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Shares in TDC soared more than 13 per cent on Wednesday amid fresh speculation that the Danish telecommunications company was being targeted for takeover by two consortia of private equity funds.

With no immediate comment forthcoming from TDC executives, analysts in Copenhagen said there may be more room for the company’s shares to rise in anticipation of a bid, which could offer a significant premium on the company’s value of DKr55bn ($9bn) at closing on Tuesday.

“We know that TDC is currently trying to sell its directories business, so contact between TDC and venture capitalists is likely to be going on,” said John Pearce, telecoms credit analyst at Dresdner Kleinwort Wasserstein, in a note to clients.

“TDC is probably more vulnerable to an LBO [leveraged buy out] than any other European telco,” he said, given its “achievable” size, many disposable assets and the fact that 100 per cent of its shares are in free-float.

However, Mr Pearce also added: “We think that an LBO for any European telco is unlikely - it seems to us that there are many other areas where LBO transactions are easier to bring about.”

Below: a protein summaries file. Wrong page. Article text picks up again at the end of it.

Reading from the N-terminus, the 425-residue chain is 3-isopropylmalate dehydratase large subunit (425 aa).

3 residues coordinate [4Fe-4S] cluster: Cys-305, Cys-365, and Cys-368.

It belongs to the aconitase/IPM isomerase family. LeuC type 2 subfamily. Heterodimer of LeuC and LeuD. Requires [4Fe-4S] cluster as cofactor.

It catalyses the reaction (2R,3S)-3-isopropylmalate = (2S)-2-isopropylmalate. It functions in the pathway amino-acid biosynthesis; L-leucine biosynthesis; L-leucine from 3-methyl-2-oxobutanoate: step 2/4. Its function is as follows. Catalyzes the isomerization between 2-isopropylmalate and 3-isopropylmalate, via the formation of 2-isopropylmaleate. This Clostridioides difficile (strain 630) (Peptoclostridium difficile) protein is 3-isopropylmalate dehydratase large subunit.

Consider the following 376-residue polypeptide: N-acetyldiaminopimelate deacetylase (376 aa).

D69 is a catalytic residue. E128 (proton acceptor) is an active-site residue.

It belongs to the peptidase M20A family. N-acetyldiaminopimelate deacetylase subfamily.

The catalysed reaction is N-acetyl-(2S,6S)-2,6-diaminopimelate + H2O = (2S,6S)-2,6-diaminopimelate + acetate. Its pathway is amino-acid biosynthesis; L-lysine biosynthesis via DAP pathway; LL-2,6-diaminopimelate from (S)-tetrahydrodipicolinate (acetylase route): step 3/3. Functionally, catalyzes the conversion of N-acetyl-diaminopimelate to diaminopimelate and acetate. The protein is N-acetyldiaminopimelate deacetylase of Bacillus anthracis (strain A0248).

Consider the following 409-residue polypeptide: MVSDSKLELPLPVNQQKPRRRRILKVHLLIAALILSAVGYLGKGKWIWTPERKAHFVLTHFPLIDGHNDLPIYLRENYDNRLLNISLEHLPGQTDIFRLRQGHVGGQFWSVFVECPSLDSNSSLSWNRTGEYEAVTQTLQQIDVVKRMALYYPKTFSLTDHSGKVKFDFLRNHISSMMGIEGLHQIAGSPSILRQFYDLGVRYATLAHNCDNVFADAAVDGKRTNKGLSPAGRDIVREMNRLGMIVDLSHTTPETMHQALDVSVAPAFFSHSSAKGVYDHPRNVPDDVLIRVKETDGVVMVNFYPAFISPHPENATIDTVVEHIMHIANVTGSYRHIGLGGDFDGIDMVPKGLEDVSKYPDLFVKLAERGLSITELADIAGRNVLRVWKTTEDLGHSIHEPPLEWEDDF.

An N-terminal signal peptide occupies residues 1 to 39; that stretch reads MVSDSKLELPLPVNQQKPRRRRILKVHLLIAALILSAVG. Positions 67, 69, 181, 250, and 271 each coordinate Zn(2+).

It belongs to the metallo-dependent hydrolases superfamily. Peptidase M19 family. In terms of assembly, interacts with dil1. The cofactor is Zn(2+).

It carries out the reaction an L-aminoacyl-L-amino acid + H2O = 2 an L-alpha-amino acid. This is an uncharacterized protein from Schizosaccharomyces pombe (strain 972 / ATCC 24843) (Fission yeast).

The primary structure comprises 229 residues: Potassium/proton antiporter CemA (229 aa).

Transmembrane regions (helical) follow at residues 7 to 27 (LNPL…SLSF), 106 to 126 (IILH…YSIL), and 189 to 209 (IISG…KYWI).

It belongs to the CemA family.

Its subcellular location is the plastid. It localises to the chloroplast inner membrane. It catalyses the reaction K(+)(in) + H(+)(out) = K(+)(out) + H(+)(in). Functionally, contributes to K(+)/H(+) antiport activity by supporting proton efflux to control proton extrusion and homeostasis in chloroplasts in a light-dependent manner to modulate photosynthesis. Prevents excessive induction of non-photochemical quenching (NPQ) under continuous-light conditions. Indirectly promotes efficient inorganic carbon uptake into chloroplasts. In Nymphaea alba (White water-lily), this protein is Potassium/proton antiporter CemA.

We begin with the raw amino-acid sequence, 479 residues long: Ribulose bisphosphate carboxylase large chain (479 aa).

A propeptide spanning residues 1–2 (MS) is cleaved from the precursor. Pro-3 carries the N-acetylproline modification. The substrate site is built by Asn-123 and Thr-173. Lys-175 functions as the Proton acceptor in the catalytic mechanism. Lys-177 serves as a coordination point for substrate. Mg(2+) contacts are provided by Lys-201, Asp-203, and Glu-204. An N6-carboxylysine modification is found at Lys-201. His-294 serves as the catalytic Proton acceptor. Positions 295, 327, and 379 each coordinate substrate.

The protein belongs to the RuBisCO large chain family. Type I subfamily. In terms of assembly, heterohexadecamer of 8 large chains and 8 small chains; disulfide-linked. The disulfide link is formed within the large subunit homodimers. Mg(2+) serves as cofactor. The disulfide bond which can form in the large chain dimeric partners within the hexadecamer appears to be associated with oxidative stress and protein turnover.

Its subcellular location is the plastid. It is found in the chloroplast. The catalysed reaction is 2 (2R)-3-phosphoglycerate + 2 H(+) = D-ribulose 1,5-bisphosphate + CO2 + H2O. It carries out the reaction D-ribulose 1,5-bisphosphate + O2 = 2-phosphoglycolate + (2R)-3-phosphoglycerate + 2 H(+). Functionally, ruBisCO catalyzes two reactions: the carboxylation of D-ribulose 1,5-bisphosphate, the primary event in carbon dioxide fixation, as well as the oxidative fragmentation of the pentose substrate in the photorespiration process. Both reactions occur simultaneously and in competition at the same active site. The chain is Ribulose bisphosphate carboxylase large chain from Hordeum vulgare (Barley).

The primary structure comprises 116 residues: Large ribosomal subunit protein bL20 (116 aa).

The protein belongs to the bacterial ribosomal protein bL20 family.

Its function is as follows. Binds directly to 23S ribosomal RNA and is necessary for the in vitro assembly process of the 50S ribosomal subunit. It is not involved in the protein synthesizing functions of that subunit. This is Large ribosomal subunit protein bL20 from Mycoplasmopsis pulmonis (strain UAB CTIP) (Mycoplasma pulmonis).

TDC has been the subject of repeated takeover speculation since last year when SBC Communications of the US relinquished its control of the company.

TDC subsequently dropped a provision in its statutes that barred any shareholder from holding a stake in excess of 9.5 per cent without the board’s permission.

In the debt market, the cost of buying protection against a TDC default soared more than 70 per cent amid concerns that a bid would stretch the company’s balance sheet with new debt. Five-year credit default swaps rose to 145 basis points form 85bp on Tuesday, meaning it cost €145,000 a year to buy default protection for €10m of TDC debt.

In early April this year, TDC CDS prices surged five-fold to about 200bp on the London market – an indication that many traders were betting on the likelihood of a private equity bid. “It is an old story coming back to the market and many investors were positioned for this,” said Marcus Schüler at Deutsche Bank’s integrated credit trading desk.

TDC, based in Copenhagen but with very substantial operations elsewhere in Europe, has become a very loosely-held company since SBC’s departure.

Its three biggest investors all hold stakes of less than 10 per cent: Capital (8.8 per cent); Franklin (5.2 per cent) and ATP (5.8 per cent).

Some 85,000 small shareholders, including private investors and employees, own about 15 per cent between them.

At 1215 GMT TDC’s stock was 10.6 per cent higher at DKr304, after peaking at DKr312.50 in morning trade.

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